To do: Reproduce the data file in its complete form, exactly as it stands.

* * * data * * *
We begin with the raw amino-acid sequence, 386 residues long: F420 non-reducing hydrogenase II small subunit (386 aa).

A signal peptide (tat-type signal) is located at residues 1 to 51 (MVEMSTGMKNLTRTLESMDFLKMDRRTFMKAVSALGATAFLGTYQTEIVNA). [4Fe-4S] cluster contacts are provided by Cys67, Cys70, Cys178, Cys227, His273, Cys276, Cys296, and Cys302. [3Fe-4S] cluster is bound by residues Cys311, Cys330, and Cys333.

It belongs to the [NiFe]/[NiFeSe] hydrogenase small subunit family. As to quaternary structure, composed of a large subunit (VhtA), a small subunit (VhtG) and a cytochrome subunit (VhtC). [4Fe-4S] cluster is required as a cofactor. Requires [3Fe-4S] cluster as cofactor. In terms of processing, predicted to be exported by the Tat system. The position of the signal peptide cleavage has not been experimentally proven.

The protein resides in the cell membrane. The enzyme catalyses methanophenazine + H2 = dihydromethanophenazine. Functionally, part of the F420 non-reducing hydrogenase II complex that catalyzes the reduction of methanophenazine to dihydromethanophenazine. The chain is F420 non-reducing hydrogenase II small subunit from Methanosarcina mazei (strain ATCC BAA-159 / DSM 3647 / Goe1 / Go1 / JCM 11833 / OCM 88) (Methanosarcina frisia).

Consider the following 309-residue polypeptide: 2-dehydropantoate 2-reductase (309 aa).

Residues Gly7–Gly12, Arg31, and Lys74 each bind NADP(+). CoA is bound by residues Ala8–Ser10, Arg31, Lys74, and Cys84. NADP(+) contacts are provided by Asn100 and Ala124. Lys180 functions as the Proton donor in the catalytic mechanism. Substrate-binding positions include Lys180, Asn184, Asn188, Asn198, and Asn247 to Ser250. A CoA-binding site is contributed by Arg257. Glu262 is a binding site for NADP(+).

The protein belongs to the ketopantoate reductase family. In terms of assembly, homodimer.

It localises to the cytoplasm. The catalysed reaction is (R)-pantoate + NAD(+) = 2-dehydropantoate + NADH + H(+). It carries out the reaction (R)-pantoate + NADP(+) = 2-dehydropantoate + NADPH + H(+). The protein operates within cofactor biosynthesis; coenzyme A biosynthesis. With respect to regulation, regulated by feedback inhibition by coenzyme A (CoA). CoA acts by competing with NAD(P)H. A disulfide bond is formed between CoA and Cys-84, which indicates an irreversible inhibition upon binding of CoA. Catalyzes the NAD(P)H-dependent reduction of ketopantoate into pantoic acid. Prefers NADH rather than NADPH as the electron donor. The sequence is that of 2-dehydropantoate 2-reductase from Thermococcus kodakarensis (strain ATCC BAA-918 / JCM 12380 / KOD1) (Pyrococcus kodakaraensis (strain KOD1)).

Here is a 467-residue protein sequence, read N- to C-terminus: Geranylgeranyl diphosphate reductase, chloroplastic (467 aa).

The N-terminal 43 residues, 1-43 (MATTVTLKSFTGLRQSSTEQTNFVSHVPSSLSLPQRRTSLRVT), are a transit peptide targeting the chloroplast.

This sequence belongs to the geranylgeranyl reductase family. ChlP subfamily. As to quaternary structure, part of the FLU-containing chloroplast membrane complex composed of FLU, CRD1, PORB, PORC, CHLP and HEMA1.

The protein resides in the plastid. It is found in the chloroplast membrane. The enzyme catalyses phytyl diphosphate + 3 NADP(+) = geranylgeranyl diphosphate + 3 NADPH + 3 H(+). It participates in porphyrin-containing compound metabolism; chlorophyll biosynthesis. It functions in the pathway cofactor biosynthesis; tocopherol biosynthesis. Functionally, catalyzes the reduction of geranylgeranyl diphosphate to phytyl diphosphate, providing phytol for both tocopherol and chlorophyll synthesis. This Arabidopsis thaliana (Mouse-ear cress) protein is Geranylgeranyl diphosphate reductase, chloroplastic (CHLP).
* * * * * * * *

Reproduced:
We begin with the raw amino-acid sequence, 386 residues long: F420 non-reducing hydrogenase II small subunit (386 aa).

A signal peptide (tat-type signal) is located at residues 1 to 51 (MVEMSTGMKNLTRTLESMDFLKMDRRTFMKAVSALGATAFLGTYQTEIVNA). [4Fe-4S] cluster contacts are provided by Cys67, Cys70, Cys178, Cys227, His273, Cys276, Cys296, and Cys302. [3Fe-4S] cluster is bound by residues Cys311, Cys330, and Cys333.

It belongs to the [NiFe]/[NiFeSe] hydrogenase small subunit family. As to quaternary structure, composed of a large subunit (VhtA), a small subunit (VhtG) and a cytochrome subunit (VhtC). [4Fe-4S] cluster is required as a cofactor. Requires [3Fe-4S] cluster as cofactor. In terms of processing, predicted to be exported by the Tat system. The position of the signal peptide cleavage has not been experimentally proven.

The protein resides in the cell membrane. The enzyme catalyses methanophenazine + H2 = dihydromethanophenazine. Functionally, part of the F420 non-reducing hydrogenase II complex that catalyzes the reduction of methanophenazine to dihydromethanophenazine. The chain is F420 non-reducing hydrogenase II small subunit from Methanosarcina mazei (strain ATCC BAA-159 / DSM 3647 / Goe1 / Go1 / JCM 11833 / OCM 88) (Methanosarcina frisia).

Consider the following 309-residue polypeptide: 2-dehydropantoate 2-reductase (309 aa).

Residues Gly7–Gly12, Arg31, and Lys74 each bind NADP(+). CoA is bound by residues Ala8–Ser10, Arg31, Lys74, and Cys84. NADP(+) contacts are provided by Asn100 and Ala124. Lys180 functions as the Proton donor in the catalytic mechanism. Substrate-binding positions include Lys180, Asn184, Asn188, Asn198, and Asn247 to Ser250. A CoA-binding site is contributed by Arg257. Glu262 is a binding site for NADP(+).

The protein belongs to the ketopantoate reductase family. In terms of assembly, homodimer.

It localises to the cytoplasm. The catalysed reaction is (R)-pantoate + NAD(+) = 2-dehydropantoate + NADH + H(+). It carries out the reaction (R)-pantoate + NADP(+) = 2-dehydropantoate + NADPH + H(+). The protein operates within cofactor biosynthesis; coenzyme A biosynthesis. With respect to regulation, regulated by feedback inhibition by coenzyme A (CoA). CoA acts by competing with NAD(P)H. A disulfide bond is formed between CoA and Cys-84, which indicates an irreversible inhibition upon binding of CoA. Catalyzes the NAD(P)H-dependent reduction of ketopantoate into pantoic acid. Prefers NADH rather than NADPH as the electron donor. The sequence is that of 2-dehydropantoate 2-reductase from Thermococcus kodakarensis (strain ATCC BAA-918 / JCM 12380 / KOD1) (Pyrococcus kodakaraensis (strain KOD1)).

Here is a 467-residue protein sequence, read N- to C-terminus: Geranylgeranyl diphosphate reductase, chloroplastic (467 aa).

The N-terminal 43 residues, 1-43 (MATTVTLKSFTGLRQSSTEQTNFVSHVPSSLSLPQRRTSLRVT), are a transit peptide targeting the chloroplast.

This sequence belongs to the geranylgeranyl reductase family. ChlP subfamily. As to quaternary structure, part of the FLU-containing chloroplast membrane complex composed of FLU, CRD1, PORB, PORC, CHLP and HEMA1.

The protein resides in the plastid. It is found in the chloroplast membrane. The enzyme catalyses phytyl diphosphate + 3 NADP(+) = geranylgeranyl diphosphate + 3 NADPH + 3 H(+). It participates in porphyrin-containing compound metabolism; chlorophyll biosynthesis. It functions in the pathway cofactor biosynthesis; tocopherol biosynthesis. Functionally, catalyzes the reduction of geranylgeranyl diphosphate to phytyl diphosphate, providing phytol for both tocopherol and chlorophyll synthesis. This Arabidopsis thaliana (Mouse-ear cress) protein is Geranylgeranyl diphosphate reductase, chloroplastic (CHLP).